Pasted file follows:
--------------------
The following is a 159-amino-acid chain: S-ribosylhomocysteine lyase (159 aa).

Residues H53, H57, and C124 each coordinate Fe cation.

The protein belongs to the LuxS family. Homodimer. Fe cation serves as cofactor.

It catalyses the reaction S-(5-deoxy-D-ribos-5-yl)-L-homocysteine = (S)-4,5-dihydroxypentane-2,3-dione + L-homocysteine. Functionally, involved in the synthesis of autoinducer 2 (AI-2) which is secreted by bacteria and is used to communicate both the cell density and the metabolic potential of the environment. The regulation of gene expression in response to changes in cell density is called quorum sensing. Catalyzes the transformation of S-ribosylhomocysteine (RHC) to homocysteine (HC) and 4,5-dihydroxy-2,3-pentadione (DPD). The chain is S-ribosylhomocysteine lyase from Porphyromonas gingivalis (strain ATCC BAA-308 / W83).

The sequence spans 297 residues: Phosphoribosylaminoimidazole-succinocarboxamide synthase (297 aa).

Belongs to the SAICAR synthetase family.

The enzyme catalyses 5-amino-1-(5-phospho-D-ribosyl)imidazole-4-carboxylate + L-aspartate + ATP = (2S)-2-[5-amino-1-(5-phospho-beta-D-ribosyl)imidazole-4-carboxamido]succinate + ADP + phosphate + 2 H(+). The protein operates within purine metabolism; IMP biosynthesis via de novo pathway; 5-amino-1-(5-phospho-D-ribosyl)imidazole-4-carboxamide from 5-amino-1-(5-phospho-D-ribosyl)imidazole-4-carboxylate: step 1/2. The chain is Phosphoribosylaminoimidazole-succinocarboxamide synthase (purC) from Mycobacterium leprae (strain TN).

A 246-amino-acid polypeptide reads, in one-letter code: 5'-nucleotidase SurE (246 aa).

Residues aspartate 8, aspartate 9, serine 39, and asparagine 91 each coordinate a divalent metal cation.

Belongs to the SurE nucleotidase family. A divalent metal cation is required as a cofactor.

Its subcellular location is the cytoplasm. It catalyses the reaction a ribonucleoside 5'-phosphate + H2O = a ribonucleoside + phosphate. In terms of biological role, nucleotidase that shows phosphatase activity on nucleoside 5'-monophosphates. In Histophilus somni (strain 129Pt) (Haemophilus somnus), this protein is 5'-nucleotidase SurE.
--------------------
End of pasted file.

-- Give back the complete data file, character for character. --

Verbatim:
The following is a 159-amino-acid chain: S-ribosylhomocysteine lyase (159 aa).

Residues H53, H57, and C124 each coordinate Fe cation.

The protein belongs to the LuxS family. Homodimer. Fe cation serves as cofactor.

It catalyses the reaction S-(5-deoxy-D-ribos-5-yl)-L-homocysteine = (S)-4,5-dihydroxypentane-2,3-dione + L-homocysteine. Functionally, involved in the synthesis of autoinducer 2 (AI-2) which is secreted by bacteria and is used to communicate both the cell density and the metabolic potential of the environment. The regulation of gene expression in response to changes in cell density is called quorum sensing. Catalyzes the transformation of S-ribosylhomocysteine (RHC) to homocysteine (HC) and 4,5-dihydroxy-2,3-pentadione (DPD). The chain is S-ribosylhomocysteine lyase from Porphyromonas gingivalis (strain ATCC BAA-308 / W83).

The sequence spans 297 residues: Phosphoribosylaminoimidazole-succinocarboxamide synthase (297 aa).

Belongs to the SAICAR synthetase family.

The enzyme catalyses 5-amino-1-(5-phospho-D-ribosyl)imidazole-4-carboxylate + L-aspartate + ATP = (2S)-2-[5-amino-1-(5-phospho-beta-D-ribosyl)imidazole-4-carboxamido]succinate + ADP + phosphate + 2 H(+). The protein operates within purine metabolism; IMP biosynthesis via de novo pathway; 5-amino-1-(5-phospho-D-ribosyl)imidazole-4-carboxamide from 5-amino-1-(5-phospho-D-ribosyl)imidazole-4-carboxylate: step 1/2. The chain is Phosphoribosylaminoimidazole-succinocarboxamide synthase (purC) from Mycobacterium leprae (strain TN).

A 246-amino-acid polypeptide reads, in one-letter code: 5'-nucleotidase SurE (246 aa).

Residues aspartate 8, aspartate 9, serine 39, and asparagine 91 each coordinate a divalent metal cation.

Belongs to the SurE nucleotidase family. A divalent metal cation is required as a cofactor.

Its subcellular location is the cytoplasm. It catalyses the reaction a ribonucleoside 5'-phosphate + H2O = a ribonucleoside + phosphate. In terms of biological role, nucleotidase that shows phosphatase activity on nucleoside 5'-monophosphates. In Histophilus somni (strain 129Pt) (Haemophilus somnus), this protein is 5'-nucleotidase SurE.